More than 20 years have passed since Garbage’s first album hit airwaves, gifting the 90s with their revolutionary sound that wraps alt-rock, grunge, trip-hop and even some pop sensibilities into one badass package. It seems only fitting that one of the most influential rock bands of the past two decades, revered by Gen Xers and adored by tuned-in millennials, is about to embark on tour with punk and new wave pioneers Blondie.
The two bands’ Rage and Rapture tour kicks off in early July, and makes its way to the DC area on August 3 with a performance at Wolf Trap. Last week, I had the opportunity to speak with Garbage’s iconic frontwoman, the fierce and talented Shirley Manson. We covered a lot of ground, from the homogenization of pop music and why she strives for originality to changing hair colors and why DC feels like her band’s East Coast home. Read on to learn more about this charming, thoughtful and humble alt-rock queen, and my “#1 (girl) Crush.”
On Tap: I just have to start by saying that I am so honored to speak with you. You are totally making my week, so thank you so much for the opportunity.
Shirley Manson: Well thank you. That’s a really sweet thing to say.
OT: Well I mean it, I really do. I wanted to start by asking a little bit about how the Rage and Rapture tour came about. Had you always wanted to go on tour with Blondie?
SM: We go way, way, way back to the 1980s. [Laughs] I was in another band called Goodbye Mr. Mackenzie, and we opened for Debbie on her solo tour of the United Kingdom [circa 1986].
Debbie is somebody who I’ve looked up to and who has been a mentor. We shared the same record label for awhile, and her manager was the one who basically gave me a start in the music industry on my own terms. I had the pleasure of inducting Blondie into the Rock and Roll Hall of Fame, and I’ve had the pleasure of Debbie coming to many of my shows.
There was an infamous night at the Academy New York when I was opening for the Ramones and I stepped onstage and I was shaking like a leaf and I looked down, and there was Debbie in the mosh pit with a crowd of college kids and I just thought, “You are the coolest, most unaffected, most unpretentious goddess I have ever met in my life.”
We got called up and asked if we were interested in going out in North America this summer, and it was a no-brainer. Everybody in the band is a huge Blondie fan. And of course, I have this incredible history with Debbie.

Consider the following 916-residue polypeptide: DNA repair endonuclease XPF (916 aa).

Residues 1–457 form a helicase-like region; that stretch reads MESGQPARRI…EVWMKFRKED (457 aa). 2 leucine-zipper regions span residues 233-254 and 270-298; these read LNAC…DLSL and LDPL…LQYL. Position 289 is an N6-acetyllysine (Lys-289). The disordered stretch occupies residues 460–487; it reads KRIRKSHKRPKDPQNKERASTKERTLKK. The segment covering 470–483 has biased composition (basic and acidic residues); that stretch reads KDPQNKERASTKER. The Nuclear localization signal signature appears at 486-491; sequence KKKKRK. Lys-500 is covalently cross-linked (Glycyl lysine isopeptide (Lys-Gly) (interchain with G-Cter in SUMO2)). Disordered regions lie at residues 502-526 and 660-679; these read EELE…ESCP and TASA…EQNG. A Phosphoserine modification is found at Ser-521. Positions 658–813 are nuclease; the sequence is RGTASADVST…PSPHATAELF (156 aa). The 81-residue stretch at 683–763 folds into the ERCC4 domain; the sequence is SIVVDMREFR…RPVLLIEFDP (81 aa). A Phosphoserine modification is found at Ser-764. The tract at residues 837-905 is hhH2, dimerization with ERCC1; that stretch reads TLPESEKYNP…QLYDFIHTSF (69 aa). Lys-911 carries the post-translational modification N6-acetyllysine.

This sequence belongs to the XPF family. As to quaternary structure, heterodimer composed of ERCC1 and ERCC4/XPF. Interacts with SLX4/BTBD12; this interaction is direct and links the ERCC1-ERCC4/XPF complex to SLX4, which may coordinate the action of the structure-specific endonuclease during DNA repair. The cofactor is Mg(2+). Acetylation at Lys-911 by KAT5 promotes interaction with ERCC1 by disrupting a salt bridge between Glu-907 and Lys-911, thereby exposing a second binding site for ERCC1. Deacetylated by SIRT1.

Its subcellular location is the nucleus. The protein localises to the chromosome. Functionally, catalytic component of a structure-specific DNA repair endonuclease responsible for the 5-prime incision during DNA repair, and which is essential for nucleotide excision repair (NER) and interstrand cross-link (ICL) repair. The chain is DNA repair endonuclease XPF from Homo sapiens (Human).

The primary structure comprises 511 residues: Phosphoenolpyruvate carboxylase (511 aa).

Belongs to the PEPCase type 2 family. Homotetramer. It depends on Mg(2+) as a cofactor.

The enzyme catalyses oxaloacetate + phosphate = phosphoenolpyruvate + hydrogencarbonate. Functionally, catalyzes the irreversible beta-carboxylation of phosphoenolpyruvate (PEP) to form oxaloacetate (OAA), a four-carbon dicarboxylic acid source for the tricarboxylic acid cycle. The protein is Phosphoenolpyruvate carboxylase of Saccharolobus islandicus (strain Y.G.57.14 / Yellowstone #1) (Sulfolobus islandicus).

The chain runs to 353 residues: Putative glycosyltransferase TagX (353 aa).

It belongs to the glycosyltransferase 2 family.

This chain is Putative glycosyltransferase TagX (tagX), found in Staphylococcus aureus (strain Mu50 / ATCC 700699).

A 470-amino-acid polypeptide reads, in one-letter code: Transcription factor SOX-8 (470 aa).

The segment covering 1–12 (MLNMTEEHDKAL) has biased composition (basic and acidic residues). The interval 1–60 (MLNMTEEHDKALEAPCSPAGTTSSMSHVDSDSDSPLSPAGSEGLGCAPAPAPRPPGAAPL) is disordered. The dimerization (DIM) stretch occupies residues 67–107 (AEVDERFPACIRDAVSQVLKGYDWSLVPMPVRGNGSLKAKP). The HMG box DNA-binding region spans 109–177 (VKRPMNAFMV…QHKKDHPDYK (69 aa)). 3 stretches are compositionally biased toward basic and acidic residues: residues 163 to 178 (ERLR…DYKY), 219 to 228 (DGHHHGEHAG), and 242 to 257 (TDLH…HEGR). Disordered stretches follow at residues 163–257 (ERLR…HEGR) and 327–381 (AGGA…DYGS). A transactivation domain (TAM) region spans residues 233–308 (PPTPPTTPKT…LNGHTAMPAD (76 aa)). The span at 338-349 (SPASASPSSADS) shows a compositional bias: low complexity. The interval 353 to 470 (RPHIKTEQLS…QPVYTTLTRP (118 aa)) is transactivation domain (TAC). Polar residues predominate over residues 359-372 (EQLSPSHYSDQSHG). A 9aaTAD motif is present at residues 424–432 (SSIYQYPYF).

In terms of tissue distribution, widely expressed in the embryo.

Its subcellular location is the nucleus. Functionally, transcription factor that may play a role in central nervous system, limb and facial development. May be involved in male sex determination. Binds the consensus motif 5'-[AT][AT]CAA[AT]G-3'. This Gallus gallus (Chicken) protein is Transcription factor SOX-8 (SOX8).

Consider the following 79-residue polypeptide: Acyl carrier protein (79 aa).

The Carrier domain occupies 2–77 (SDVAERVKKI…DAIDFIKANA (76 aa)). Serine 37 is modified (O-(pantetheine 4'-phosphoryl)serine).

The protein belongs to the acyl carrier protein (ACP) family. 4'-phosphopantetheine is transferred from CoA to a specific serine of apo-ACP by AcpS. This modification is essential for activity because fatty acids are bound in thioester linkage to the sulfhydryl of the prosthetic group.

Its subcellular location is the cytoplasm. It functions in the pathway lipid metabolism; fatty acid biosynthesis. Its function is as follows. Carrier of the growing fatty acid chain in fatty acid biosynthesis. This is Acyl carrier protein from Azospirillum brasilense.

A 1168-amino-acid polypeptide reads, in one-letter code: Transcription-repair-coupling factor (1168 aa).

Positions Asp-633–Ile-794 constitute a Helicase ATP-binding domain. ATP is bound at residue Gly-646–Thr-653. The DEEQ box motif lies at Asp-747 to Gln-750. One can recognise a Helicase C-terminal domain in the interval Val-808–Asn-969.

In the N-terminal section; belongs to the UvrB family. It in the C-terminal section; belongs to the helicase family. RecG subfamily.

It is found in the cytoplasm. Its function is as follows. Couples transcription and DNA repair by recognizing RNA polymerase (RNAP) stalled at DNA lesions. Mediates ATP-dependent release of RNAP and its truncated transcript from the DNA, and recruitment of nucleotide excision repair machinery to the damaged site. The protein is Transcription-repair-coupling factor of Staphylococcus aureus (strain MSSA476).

OT: Will you perform any songs with her while you’re on tour?
SM: Let’s just say I’m sure if I was asked, I wouldn’t turn it down. [Laughs]
OT: I read that you recently recorded a disco track for the season finale of American Gods [based on Neil Gaiman’s novel and debuting April 30 on Starz] with Debbie.
SM: I was asked if I wanted to come in and sing with her, and of course, who turns that opportunity down? It was an incredible honor for me and phenomenal to be on a disco track with her, queen of that scene. Even though we think of Blondie as sort of post-punk, they were also one of the first to start to incorporate disco into that post-punk sound. They’re real pioneers.
OT: And you provided the vocals for the show’s title music.
SM: I did. It’s all been such a crazy ride. The show is phenomenal. It’s kind of
mind-blowing and something very new, and so to get landed that opportunity to come and sing on the main title sequence for something that feels very exciting was most unexpected. I’m so proud to be working with Brian Reitzell, the composer, and [executive producer] Bryan Fuller, who is just an incredible mind.
OT: I’m jumping around a lot because I have so many questions. I apologize for the lack of transition.
SM: I like it; I think it’s cool. [Laughs]
OT: Thank you. Do you have plans for a new album, or are you staying focused on the tour and still enjoying the success of 2016’s Strange Little Birds? (Which came out on my birthday, by the way!)